A Forum for Opinions on News, Politics, and Life
September 7th, 2011
Have you ever listened to an inspirational talk, for example, The Last Lecture by Randy Pausch? Have you ever read an inspirational book such as Born to Run? Or watched an inspirational film like Hoosiers? How do you feel after? Well, inspired, right? What a great feeling! You’re fired up and ready to take on the world. You’re brimming with confidence. Your eye is on the prize and, by gosh, that prize is yours!
Then something rather deflating happens. You wake up the next morning and the inspiration is gone. You’re still the same old you. And you may even feel worse about yourself because, after the previous day’s inspiration, your failure to take even one small step towards your goals is all the more glaring.
So what happened? The truth is that you, and millions of other people looking for inspiration to change their lives, have been hoodwinked by the “inspirational-industrial complex,” a multi-billion dollar industry. Why, you ask? Because the inspiration that comes from other people is manufactured from the outside. This “synthetic” inspiration simply can’t last long because when the source of the inspiration (i.e. the talk, film, or book) is gone, its shelf life is very short.
True and lasting inspiration can’t, unfortunately, come from outside. It must arise from a very deep place within us. This life-changing inspiration verily forces its way out of us, demanding that we take action. That is the inspiration that propels people to monumental acts of courage, willpower, perseverance, and, ultimately, change.
Also, the inspiration that comes from talks, movies, or books is designed to provoke maximum inspiration (that’s what sells), but provide minimal follow-through. The reality is that inspiration is a necessary, but not sufficient, contributor to positive change. Yes, inspiration gets you out of bed or off of the sofa, but motivation to change without a clear direction to change has little value. Also, inspiration and direction aren’t even sufficient if you lack the knowledge, skills, or support necessary to catalyze action towards your goals.
Okay, I will give a little and say that it is theoretically possible for inspiration from others to motivate change. A very small segment of the inspiration-deficient population is teetering on the edge of change and just needs the slightest nudge of inspiration which they might get from outside of themselves. Or the inspiration generated from the outside is very immediate, deep, and resonant, such as the courageous efforts of a dying parent to stay alive for their child’s wedding or birth of their grandchild. Or the sports coach who gives a rousing pep talk to their team at half time and the team comes back to the field en fuego (but the inspiration usually fades by the end of the third quarter).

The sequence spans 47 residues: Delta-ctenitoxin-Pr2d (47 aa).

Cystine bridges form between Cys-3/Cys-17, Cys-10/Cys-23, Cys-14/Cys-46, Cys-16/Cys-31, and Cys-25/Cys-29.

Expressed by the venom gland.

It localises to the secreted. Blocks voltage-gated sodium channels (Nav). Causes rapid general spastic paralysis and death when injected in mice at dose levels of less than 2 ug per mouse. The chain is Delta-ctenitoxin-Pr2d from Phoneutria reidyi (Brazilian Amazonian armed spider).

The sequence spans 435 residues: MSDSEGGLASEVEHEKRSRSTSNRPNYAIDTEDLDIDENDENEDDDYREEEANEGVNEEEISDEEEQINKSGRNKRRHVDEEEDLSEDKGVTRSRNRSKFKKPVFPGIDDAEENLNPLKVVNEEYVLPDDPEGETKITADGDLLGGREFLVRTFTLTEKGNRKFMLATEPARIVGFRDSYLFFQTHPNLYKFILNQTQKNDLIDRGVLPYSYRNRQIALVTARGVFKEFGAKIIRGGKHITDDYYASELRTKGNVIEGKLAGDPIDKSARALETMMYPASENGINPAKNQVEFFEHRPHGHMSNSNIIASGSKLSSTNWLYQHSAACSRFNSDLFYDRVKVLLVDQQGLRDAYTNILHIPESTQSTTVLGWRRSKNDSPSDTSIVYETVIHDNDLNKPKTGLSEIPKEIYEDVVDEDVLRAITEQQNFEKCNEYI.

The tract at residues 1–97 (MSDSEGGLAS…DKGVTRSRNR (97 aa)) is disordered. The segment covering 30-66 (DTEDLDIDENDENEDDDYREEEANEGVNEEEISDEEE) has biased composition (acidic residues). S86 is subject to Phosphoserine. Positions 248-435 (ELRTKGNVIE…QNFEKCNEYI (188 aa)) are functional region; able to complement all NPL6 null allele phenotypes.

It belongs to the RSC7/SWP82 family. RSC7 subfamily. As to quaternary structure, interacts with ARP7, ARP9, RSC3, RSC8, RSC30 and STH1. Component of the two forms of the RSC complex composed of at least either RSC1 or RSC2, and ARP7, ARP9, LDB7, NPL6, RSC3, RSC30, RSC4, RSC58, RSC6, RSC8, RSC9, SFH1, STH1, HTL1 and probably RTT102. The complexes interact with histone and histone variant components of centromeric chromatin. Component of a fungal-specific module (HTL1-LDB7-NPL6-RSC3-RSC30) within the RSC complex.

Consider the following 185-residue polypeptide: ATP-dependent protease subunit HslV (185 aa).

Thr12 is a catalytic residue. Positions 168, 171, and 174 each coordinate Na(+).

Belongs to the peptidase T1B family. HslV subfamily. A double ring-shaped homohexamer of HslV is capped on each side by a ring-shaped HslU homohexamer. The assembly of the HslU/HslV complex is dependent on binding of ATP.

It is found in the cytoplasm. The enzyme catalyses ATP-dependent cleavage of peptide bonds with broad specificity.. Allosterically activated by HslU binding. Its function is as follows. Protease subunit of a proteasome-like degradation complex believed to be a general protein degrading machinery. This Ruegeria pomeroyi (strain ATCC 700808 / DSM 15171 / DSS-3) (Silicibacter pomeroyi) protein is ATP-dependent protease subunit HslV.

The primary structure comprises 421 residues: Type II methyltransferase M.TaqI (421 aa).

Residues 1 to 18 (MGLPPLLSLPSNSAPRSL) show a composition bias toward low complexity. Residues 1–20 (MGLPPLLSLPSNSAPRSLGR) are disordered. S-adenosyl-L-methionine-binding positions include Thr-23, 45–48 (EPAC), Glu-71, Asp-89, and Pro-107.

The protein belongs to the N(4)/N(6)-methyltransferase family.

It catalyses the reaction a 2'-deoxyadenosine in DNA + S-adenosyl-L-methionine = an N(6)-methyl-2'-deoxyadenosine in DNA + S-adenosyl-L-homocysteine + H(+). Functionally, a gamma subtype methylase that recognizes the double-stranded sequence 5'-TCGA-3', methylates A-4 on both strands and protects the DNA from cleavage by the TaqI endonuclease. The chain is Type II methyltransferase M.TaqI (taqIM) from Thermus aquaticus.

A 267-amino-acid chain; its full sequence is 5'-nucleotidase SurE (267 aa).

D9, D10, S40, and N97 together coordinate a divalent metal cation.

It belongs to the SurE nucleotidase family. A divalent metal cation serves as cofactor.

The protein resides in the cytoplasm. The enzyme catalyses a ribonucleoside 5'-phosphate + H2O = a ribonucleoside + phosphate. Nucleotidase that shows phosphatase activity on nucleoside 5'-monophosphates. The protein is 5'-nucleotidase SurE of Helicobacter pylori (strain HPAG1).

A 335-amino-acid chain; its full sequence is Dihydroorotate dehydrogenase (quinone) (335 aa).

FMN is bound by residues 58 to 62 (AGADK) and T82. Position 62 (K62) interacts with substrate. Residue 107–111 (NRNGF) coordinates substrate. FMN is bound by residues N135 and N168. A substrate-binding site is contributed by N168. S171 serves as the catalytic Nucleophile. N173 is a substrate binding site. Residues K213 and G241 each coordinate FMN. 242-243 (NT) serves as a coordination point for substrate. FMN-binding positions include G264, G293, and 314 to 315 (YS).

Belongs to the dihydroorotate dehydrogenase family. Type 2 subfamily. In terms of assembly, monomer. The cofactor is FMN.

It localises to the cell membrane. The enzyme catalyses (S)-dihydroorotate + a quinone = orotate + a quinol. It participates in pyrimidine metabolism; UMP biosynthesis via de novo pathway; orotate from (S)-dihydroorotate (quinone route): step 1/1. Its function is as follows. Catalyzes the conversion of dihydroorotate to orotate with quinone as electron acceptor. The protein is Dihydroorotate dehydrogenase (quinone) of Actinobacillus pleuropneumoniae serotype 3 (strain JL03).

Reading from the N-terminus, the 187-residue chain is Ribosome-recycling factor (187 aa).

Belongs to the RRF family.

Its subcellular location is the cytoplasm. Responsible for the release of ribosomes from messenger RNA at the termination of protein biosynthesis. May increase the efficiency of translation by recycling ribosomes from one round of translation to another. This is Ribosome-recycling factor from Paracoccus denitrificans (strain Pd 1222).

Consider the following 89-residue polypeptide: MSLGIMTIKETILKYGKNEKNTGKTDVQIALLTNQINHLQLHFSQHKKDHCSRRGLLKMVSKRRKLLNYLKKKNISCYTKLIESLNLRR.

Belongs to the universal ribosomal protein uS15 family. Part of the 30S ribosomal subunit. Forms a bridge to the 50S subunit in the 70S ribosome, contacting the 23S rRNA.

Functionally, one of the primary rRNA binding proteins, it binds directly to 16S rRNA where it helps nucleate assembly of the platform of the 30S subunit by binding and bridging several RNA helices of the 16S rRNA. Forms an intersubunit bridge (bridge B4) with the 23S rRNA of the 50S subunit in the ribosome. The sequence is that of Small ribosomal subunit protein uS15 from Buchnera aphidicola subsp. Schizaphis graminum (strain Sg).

Our culture venerates the inspirational leader, whether a president, CEO, military officer, coach, or teacher. There are some who have the ability to inspire others to new heights. Then-candidate Obama had it during the 2008 presidential elections (please no partisan retorts). General George Patton had it. And the legendary UCLA basketball coach John Wooden had it. But the “it” that these and others had was not, as most people think, their ability to create that burst of inspiration before, say, an election, a battle, or the big game. Instead, what makes the great inspirations so, well, inspirational is their ability to help others find their own personal inspiration every day. It is that personal inspiration that motivates people to have a vision of what they want to achieve, work hard and prepare well so they have not only a clear direction in sight, but also the actual wherewithal to get where they want to go.
So, next time you want to feel that wonderful rush of inspiration, go ahead and watch an inspirational movie, read an inspirational book, or listen to an inspirational speaker. But if you want real inspiration, the kind that will consume every pore of your body, sustain itself not only through the next morning, but many mornings to come, and drives you to achieve your goals, look deep inside and see if you can find it in you. If you do, then you’ll be able to devote all that time and money that you would have spent on that manufactured inspiration to rewarding yourself for having achieved your goals because you found the real thing right under your nose.
(This article was also posted at Dr. Jim Taylor’s Blog.)
(Visit Dr. Jim Taylor’s YouTube channel to see TV interviews and Prime topic discussions.)
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